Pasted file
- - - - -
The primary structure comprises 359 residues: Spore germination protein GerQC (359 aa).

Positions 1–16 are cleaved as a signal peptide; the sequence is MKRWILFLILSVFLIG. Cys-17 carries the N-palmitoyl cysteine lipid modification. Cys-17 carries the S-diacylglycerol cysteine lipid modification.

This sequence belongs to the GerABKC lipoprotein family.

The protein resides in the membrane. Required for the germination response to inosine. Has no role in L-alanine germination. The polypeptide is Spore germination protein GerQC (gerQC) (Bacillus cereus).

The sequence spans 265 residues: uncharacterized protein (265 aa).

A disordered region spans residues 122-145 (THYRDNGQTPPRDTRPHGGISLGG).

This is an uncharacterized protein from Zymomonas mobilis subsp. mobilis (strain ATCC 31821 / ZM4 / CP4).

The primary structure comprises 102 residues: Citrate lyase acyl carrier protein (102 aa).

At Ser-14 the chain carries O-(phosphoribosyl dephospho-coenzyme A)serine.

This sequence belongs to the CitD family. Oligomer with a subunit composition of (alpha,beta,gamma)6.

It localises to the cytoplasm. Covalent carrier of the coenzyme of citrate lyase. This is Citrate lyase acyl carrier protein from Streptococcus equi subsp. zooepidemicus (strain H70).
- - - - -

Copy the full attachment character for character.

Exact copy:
The primary structure comprises 359 residues: Spore germination protein GerQC (359 aa).

Positions 1–16 are cleaved as a signal peptide; the sequence is MKRWILFLILSVFLIG. Cys-17 carries the N-palmitoyl cysteine lipid modification. Cys-17 carries the S-diacylglycerol cysteine lipid modification.

This sequence belongs to the GerABKC lipoprotein family.

The protein resides in the membrane. Required for the germination response to inosine. Has no role in L-alanine germination. The polypeptide is Spore germination protein GerQC (gerQC) (Bacillus cereus).

The sequence spans 265 residues: uncharacterized protein (265 aa).

A disordered region spans residues 122-145 (THYRDNGQTPPRDTRPHGGISLGG).

This is an uncharacterized protein from Zymomonas mobilis subsp. mobilis (strain ATCC 31821 / ZM4 / CP4).

The primary structure comprises 102 residues: Citrate lyase acyl carrier protein (102 aa).

At Ser-14 the chain carries O-(phosphoribosyl dephospho-coenzyme A)serine.

This sequence belongs to the CitD family. Oligomer with a subunit composition of (alpha,beta,gamma)6.

It localises to the cytoplasm. Covalent carrier of the coenzyme of citrate lyase. This is Citrate lyase acyl carrier protein from Streptococcus equi subsp. zooepidemicus (strain H70).